[Update] Representing the Contemporary Youth in Teen Television Drama

full name / name of organization: 
45th Annual Convention, Northeast Modern Language Association (NeMLA) , Harrisburg, Pennsylvania
contact email: 
leviaj@gmail.com

From Beverley Hills 90210 to Gossip Girl and Glee, the genre of the teen drama series has added a unique and multi-faceted dynamic to the American television landscape. The popularity of this genre stems from the way in which it challenges and dramatizes the realities of its young viewers, presenting them with a fantastical reality which is defined by melodrama, materialism and excess. This quality of the genre often causes adult viewers to dismiss the teen drama series as a product of guilty pleasure television. Yet, the way it represents contemporary teenage identity and, conversely, the way in which teenage viewers respond to this representation, signals a multi-layered interpretation of what it means to exist within the complex liminal space between childhood and adulthood. How, for instance, do teenagers perceive the social and national politics of their world, both in and out of the classroom? Furthermore, how do these perceptions challenge and/or broader social and nationalistic anxieties experienced within the adult world they are on the verge of encountering? The teen drama series provides a useful framework through which to explore these questions.

Though academic work has been produced on particular teen drama series’, these studies have mainly focused on these shows outside the context of their specific genre form. This seminar will seek to provide a clearer and more substantial study of this genre and its place within television studies. I welcome papers on any teen television drama, past or present, that examines this genre from multiple perspectives, such as its representation of issues pertaining to gender, class and race.

Please send abstracts of 250-300 words to Adam Levin at leviaj@gmail.com. The closing date for abstracts is 30th September 2013.

From Beverley Hills 90210 to Gossip Girl and Glee, the genre of the teen drama series has added a unique and multi-faceted dynamic to the American television landscape. The popularity of this genre stems from the way in which it challenges and dramatizes the realities of its young viewers, presenting them with a fantastical reality which is defined by melodrama, materialism and excess. This quality of the genre often causes adult viewers to dismiss the teen drama series as a product of guilty pleasure television. Yet, the way it represents contemporary teenage identity and, conversely, the way in which teenage viewers respond to this representation, signals a multi-layered interpretation of what it means to exist within the complex liminal space between childhood and adulthood. How, for instance, do teenagers perceive the social and national politics of their world, both in and out of the classroom? Furthermore, how do these perceptions challenge broader social and nationalistic anxieties experienced within the adult world they are on the verge of encountering? The teen drama series provides a useful framework through which to explore these questions.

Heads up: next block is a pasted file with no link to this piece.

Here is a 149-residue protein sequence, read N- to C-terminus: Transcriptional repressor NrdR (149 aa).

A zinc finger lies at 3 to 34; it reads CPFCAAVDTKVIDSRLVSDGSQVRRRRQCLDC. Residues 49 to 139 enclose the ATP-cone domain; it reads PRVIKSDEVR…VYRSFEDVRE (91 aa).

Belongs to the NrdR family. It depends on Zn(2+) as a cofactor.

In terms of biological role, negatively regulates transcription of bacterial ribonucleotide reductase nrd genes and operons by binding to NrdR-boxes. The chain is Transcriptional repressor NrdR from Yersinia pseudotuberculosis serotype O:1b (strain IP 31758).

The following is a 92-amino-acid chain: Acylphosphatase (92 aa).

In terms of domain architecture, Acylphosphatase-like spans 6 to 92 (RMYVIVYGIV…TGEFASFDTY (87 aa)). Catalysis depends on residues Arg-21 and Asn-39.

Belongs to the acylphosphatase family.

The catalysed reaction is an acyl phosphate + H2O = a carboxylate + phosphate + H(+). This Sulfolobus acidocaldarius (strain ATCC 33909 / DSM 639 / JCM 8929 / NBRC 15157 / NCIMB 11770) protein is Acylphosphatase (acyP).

Though academic work has been produced on particular teen drama series’, these studies have mainly focused on these shows outside the context of their specific genre form. This seminar will seek to provide a clearer and more substantial study of this genre and its place within television studies. I welcome papers on any teen television drama, past or present, that examines this genre from multiple perspectives, such as its representation of issues pertaining to gender, class and race.

The 2014 NeMLA convention continues the Association's tradition of sharing innovative scholarship in an engaging and generative location. This capitol city set on the Susquehanna River is known for its vibrant restaurant scene, historical sites, the National Civil War museum, and nearby Amish Country, antique shops and Hershey Park. NeMLA has arranged low hotel rates of $104-$124.

The 2014 event will include guest speakers, literary readings, professional events, and workshops. A reading by George Saunders will open the Convention. His 2013 collection of short fiction, The Tenth of December, has been acclaimed by the New York Times as “the best book you’ll read this year.” The Keynote speaker will be David Staller of Project Shaw.

Interested participants may submit abstracts to more than one NeMLA session; however, panelists can only present one paper (panel or seminar). Convention participants may present a paper at a panel and also present at a creative session or participate in a roundtable. http://www.nemla.org/convention/2014/cfp.html

cfp categories: 
american
film_and_television
popular_culture
twentieth_century_and_beyond